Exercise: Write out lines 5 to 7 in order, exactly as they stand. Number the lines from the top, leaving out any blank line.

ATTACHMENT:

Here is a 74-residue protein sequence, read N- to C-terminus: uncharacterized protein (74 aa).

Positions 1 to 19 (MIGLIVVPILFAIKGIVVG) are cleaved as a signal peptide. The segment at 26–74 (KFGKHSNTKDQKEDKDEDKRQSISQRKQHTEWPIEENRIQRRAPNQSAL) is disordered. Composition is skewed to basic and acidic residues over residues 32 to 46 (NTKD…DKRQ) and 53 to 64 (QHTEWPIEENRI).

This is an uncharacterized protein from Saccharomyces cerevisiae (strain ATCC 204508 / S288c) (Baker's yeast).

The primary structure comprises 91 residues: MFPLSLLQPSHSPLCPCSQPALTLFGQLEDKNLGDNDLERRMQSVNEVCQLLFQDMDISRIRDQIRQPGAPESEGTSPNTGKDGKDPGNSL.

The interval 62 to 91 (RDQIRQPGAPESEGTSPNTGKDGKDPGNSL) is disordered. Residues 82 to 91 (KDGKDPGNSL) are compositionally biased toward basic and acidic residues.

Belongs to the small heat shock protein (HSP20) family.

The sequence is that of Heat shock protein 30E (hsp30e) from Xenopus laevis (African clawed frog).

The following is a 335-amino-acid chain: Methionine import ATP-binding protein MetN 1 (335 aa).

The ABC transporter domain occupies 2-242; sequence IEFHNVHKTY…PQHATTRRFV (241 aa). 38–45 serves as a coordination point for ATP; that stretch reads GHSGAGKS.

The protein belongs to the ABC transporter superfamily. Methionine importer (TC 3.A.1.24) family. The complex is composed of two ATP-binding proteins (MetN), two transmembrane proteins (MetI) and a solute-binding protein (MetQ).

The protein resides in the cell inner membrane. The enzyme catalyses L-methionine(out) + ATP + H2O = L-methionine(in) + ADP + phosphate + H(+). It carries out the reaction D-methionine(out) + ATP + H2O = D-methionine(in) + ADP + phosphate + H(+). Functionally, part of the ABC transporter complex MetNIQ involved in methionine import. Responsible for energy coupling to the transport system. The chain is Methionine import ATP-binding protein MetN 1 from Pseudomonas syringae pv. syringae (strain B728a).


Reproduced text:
The interval 62 to 91 (RDQIRQPGAPESEGTSPNTGKDGKDPGNSL) is disordered. Residues 82 to 91 (KDGKDPGNSL) are compositionally biased toward basic and acidic residues.

Belongs to the small heat shock protein (HSP20) family.

The sequence is that of Heat shock protein 30E (hsp30e) from Xenopus laevis (African clawed frog).